Donald Trump Jr. recalls playing video games as a child with Michael Jackson, who lived in Trump Tower. He doesn’t remember anything remotely scandalous about the pop star’s visit, though it did cost him a Nintendo game.
The president’s eldest son is making the rounds to plug his new book, and appeared on Fox News’ “Watters’ World” over the weekend to tell the tale of him playing video games with the King of Pop in the late ’80s or early ’90s — Trump Jr. was born Dec. 31, 1977.
Trump Jr.’s book, “Triggered: How the Left Thrives on Hate and Wants to Silence Us,” is a New York Times bestseller, but as with all things Trump, there’s controversy over claims the RNC ordered bulk copies — a representative denied the charge, saying: “We haven’t made a large bulk purchase, but are ordering copies to keep up with demand.”
Host Jesse Watters was talking about how the Trump children grew up in a world of celebrities. Trump Jr. mentioned the story to demonstrate how his parents made the kids earn their things. He also mentions in the book that anyone wanting to pin the “racist” label on his dad would have to brush up on some history considering the way the man lived his life.
Source: Fox News
“This is a cool story, Michael Jackson used to come up and he was our neighbor at Trump Tower,” he explained. “So I was playing ‘Teenage Mutant Ninja Turtles’ with Michael Jackson in the early ‘90s–maybe even in the late ‘80s.”
“Michael really likes the game so my dad walks in and says, ‘well why don’t you take the game Michael?’” Trump Jr. said. “My parents made us work for the things that we wanted and it was one of the great things they did for us. So that took me whatever it was time to earn it — I’m pretty sure Michael could’ve called Nintendo and said I want one of those.”
“But he took it,” he continued. “Eric and I argued to this day on whose game it was, we were playing in his room but it was my game.”
The time frame referenced is after Jackson had released the “Thriller” album in 1982, where he exploded on the pop scene — by the end of 1983, it became the world’s best-selling album, having sold 32 million copies.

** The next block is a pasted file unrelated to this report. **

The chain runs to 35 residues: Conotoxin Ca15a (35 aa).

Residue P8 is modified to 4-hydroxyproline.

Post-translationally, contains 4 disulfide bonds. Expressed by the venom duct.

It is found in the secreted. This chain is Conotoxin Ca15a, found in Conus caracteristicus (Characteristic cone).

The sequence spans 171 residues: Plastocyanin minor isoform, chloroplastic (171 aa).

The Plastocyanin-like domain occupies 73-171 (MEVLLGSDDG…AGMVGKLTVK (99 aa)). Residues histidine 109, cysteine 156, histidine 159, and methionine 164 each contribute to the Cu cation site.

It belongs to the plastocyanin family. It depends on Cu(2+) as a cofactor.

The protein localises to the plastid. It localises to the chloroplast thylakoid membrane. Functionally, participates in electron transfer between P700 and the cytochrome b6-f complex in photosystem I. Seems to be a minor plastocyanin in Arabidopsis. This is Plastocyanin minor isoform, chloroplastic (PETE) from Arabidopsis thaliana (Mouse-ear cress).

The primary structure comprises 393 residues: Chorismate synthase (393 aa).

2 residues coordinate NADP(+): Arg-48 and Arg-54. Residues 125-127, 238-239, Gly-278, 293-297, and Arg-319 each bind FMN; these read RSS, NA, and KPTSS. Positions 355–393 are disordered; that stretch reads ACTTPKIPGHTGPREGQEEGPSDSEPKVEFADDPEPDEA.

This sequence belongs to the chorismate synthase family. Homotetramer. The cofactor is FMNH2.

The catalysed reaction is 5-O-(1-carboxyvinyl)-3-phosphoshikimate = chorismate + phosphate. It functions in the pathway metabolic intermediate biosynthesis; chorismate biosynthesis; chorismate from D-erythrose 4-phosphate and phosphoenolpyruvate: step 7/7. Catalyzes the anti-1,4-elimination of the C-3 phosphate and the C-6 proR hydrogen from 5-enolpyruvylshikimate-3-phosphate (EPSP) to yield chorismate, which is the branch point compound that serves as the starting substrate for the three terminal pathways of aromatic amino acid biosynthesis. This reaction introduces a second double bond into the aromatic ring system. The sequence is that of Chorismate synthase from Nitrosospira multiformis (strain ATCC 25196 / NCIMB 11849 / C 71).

This was before persistent rumors that Jackson had a sexual interest in young boys. Jackson denied the accusations when he was alive and his estate continues to do so, but at the time of his death and beyond, he was the subject of multiple sexual abuse accusations and police investigations as well as civil and criminal lawsuits.
Around the time Trump Jr. was playing video games with Jackson, he was lavishing attention on a then 10-year-old California boy, Jimmy Safechuck, who appeared in a 1987 Pespi commercial with Jackson — Safechuck would later claim Jackson sexually abused him.
Not that Watters delved into this, opting to shift his focus to talk about Trump Jr. going to a private all boys school, mentioning that he got his “butt kicked when you first got in.”
“The body developed much later than the mouth,” the president’s son replied with a laugh.
“I got out of the city in eighth grade,” Trump Jr. said. “Now in eighth grade you run that mouth like a senior and I’m like, what, 13?”
Watters chimed in to say his adversaries didn’t need a reason, prompting Trump Jr. to counter that sometimes you need a “good a** kicking.”
Or, as Watters characterized it, “good character building.”
He also said there are some who like to give him a butt-kicking today.
“Oh, they’re trying,” Trump Jr. replied.
The first son then spoke of a “traumatic” childhood experience that took place at a Taco Bell.
The restaurant visit came after he went shopping for supplies at K-Mart with his mother and father.
“First it was the trip to K-Mart, shopping with Donald Trump and Ivana Trump,” he explained. “We needed to do it, but it was more their presence that made the whole thing ridiculous.”
“Then on the way out mom said we should get Mexican, so she goes to Taco Bell and orders — asks for the red wine menu. And I’m just sitting there like, this is going to be a long Taco Bell.”
Watters asked if anybody witnessed the moment.
“I did!” Trump Jr. replied. “And whoever on the other side of the counter witnessed it. That’s all that matters because 20 years later it’s haunting me enough that I wrote it in the book.”
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